The opinion of the court was delivered by: Briccetti, J.:
Plaintiff Ipcon Collections LLC commenced this action against defendant Costco Wholesale Corp. seeking damages for injuries suffered by plaintiff's purported predecessor-in-interest ES Electrosales Leadsinger Co., Ltd. ("Leadsinger") because of defendant's alleged conduct. Pending before the Court are (1) defendant's motion to dismiss (Doc. #5); (2) plaintiff's cross-motion to stay arbitration contained within its opposition to the motion to dismiss (Doc. #15); and (3) defendant's amended motion for sanctions (Doc. #14).*fn1 For the following reasons, defendant's motion to dismiss is granted, plaintiff's cross-motion to stay arbitration is denied, and defendant's amended motion for sanctions is denied.
For the purposes of ruling on the motions, the Court reviews the factual allegations of the complaint as well as the parties' evidentiary submissions.
Ipcon is the assignee and holder of all rights related to certain claims by Leadsinger against Costco. Leadsinger is a seller of a variety of electronic products, including karoake systems. Costco is a national retailer.
From October 2005 to September 2008, Costco sold Leadsinger's products on a temporary basis at a number of Costco's locations through Costco's "Roadshow" program pursuant to various agreements between Costco and Leadsinger. These agreements each contained a provision, substantially similar in each agreement, which provided:
All claims and disputes that (1) are between Vendor and Costco Wholesale or either's subsidiaries, parents, affiliates, officers, directors and/or employees, and (2) arise out of or relate to the Agreement Documents or their subject matter, interpretation, performance or enforcement, or any other agreement, transaction or occurrence between Vendor and Costco Wholesale (including without limitation any tort or statutory claim) . . . shall be arbitrated under the Commercial Arbitration Rules of the American Arbitration Association . . . , in English at Seattle, Washington, before one neutral arbitrator . . . who shall be a member of the AAA's Large Complex Case Panel . . . .*fn2 During the Roadshow program, a vendor (such as Leadsinger) is given approximately ten days to sell its products at various Costco locations at displays specifically showcasing the vendor's products. To participate in the Roadshow program, Costco demanded Leadsinger use a staffing company known as Crossmark. The products are shipped and purportedly consigned to Costco, but not purchased or received in inventory by Costco. Product sales are captured and vendors are paid on the sales which occur during the scheduled dates. Leadsinger believed payments would be made thirty days after the sales were captured.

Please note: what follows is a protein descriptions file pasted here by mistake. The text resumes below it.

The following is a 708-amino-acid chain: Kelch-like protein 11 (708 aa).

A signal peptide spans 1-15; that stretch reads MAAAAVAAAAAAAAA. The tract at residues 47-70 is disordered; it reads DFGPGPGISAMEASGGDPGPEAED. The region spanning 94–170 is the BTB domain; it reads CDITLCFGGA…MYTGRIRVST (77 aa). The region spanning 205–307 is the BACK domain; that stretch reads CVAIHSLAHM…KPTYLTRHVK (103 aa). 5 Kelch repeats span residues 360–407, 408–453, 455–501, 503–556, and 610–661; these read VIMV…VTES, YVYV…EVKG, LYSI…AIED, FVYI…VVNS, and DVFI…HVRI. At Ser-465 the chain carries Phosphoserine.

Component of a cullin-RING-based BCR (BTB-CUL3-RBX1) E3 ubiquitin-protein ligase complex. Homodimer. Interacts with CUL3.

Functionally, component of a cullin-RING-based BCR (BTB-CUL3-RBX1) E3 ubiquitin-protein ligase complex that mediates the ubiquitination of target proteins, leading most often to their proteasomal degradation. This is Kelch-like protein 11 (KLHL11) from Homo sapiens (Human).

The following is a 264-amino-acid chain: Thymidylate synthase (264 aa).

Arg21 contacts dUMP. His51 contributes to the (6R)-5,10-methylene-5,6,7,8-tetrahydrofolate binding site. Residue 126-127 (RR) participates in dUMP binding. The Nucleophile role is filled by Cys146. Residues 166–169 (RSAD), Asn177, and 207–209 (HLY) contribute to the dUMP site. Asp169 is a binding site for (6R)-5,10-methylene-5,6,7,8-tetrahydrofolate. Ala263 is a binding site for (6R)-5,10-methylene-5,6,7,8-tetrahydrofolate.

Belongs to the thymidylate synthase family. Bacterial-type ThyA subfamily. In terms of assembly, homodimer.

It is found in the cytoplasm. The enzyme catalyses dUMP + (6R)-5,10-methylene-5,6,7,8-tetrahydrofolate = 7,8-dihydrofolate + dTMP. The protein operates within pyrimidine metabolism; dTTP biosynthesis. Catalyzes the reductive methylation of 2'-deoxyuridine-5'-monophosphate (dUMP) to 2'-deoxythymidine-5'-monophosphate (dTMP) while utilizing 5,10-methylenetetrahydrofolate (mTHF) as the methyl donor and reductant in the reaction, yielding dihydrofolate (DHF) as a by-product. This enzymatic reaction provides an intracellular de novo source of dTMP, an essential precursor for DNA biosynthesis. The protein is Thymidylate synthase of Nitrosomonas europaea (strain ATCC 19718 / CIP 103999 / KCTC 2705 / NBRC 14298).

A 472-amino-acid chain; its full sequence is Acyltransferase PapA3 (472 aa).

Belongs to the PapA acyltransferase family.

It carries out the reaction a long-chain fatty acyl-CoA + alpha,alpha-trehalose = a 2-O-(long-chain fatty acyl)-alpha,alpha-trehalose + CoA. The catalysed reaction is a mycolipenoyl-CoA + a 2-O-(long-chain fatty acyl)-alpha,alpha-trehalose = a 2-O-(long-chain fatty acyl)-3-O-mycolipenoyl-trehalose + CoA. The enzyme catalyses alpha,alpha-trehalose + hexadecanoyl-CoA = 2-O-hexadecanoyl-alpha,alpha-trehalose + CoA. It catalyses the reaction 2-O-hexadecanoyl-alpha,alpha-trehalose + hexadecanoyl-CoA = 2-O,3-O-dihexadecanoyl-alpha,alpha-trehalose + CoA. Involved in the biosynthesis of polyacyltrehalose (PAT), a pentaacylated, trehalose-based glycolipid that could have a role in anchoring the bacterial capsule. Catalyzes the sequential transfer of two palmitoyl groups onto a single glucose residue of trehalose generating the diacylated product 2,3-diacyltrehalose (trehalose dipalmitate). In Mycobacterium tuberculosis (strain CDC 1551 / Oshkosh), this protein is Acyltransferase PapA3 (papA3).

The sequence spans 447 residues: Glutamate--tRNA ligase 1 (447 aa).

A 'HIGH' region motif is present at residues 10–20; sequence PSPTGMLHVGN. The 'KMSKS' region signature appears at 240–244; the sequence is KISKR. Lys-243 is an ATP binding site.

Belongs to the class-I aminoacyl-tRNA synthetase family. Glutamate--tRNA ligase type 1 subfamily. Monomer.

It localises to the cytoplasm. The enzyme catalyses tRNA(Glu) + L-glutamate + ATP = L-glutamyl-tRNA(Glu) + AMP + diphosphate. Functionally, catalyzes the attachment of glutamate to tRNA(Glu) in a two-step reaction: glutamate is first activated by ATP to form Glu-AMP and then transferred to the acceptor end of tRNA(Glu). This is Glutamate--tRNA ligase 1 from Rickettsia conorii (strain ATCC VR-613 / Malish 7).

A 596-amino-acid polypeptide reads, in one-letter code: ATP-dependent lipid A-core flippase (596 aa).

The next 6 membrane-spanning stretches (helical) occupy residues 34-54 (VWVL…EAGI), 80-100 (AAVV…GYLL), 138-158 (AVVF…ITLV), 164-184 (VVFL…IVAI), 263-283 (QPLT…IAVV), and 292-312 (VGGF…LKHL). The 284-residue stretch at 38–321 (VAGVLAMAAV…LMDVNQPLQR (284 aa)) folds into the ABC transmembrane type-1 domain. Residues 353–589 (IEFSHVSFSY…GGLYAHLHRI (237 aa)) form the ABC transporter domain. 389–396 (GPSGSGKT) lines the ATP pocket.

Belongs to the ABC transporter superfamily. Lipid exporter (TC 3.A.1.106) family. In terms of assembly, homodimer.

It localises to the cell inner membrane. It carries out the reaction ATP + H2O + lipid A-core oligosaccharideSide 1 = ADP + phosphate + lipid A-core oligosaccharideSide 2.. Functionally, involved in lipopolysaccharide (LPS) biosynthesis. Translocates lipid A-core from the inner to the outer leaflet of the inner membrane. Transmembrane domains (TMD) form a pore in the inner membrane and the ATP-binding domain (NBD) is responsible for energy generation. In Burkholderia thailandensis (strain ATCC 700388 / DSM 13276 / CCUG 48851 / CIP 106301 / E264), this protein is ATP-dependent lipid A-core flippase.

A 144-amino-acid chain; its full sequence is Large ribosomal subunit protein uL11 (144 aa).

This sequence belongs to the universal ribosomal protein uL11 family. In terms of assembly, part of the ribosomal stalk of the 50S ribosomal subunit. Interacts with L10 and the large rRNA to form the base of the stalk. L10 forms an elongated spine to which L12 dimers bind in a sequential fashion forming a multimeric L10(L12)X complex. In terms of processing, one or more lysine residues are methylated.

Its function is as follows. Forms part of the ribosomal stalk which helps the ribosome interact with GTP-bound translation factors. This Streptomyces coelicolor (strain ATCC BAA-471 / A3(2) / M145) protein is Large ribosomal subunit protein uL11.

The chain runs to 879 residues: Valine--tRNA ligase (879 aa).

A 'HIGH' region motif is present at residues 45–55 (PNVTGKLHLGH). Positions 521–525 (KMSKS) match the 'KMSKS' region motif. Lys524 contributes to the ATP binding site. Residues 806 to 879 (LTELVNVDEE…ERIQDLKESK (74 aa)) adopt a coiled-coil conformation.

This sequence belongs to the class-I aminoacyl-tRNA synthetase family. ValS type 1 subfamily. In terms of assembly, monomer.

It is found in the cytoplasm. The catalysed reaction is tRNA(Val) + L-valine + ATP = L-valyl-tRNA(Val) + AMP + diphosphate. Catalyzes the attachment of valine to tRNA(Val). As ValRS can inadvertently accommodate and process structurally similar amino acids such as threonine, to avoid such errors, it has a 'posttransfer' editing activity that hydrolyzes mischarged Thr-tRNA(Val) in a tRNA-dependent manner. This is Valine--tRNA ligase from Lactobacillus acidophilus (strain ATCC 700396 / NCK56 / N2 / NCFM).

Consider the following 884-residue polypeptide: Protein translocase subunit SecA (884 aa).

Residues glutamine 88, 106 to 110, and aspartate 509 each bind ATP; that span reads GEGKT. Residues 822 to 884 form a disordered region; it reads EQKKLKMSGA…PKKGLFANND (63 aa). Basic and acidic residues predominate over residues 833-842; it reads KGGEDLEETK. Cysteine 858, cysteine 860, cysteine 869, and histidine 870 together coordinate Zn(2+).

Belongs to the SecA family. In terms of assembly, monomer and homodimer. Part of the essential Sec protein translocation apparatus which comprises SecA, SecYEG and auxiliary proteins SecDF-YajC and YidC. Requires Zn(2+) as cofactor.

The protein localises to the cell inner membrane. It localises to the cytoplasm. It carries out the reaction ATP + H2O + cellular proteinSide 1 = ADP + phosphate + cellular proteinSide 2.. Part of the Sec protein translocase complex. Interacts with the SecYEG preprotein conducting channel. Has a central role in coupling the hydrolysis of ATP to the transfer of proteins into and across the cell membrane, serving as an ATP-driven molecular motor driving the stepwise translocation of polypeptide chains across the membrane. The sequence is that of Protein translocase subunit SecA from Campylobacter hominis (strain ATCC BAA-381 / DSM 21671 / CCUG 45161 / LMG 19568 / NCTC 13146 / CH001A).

Costco represented that, before payments would be made, unsold product would be returned to Leadsinger. Nonetheless, Costco deducted the value of unsold products from the payment to Leadsinger for the products sold. Costco then retained the unsold products instead of returning them to Leadsinger.
In addition, Costco sold consigned products outside the Roadshow dates, and such sales were not captured by Costco's accounting. Therefore, they were not reported to Leadsinger, and no payment was made on account of them. Costco did not inform Leadsinger that its accounting system could not properly account for consigned products sold outside the Roadshow program.
Further, Costco treated all Leadsinger products received, although on consignment, as if owned by Costco. This treatment was concealed from Leadsinger and was used to induce Leadsinger into sending products to Costco for the Roadshow program. It resulted in the sale of Leadsinger products at salvage prices to wholesalers and bulk dealers.
Moreover, Costco maintained its accounting system so as not to provide any method by which a Roadshow location could charge back only the freight costs of the products returned to Leadsinger without deducting the entire value of the product. Thus, the value of the goods remaining after Roadshows was improperly deducted from payments to Leadsinger.
Finally, products which had been sold by Costco to retail customers were inappropriately accepted for return by Costco, which resulted in further improper deductions from the vendor accounts. This was due to Costco's allegedly-"liberal" return policy. These returns included returns for products which functioned properly and met consumer expectations at the time of sale.
Plaintiff alleges Costco fraudulently induced Leadsinger to enter into the agreements with Costco because Costco hid its true intention not to adhere to the terms of the agreements. Plaintiff asserts claims for fraud; fraudulent returns and misaccounting; conversion; negligent ...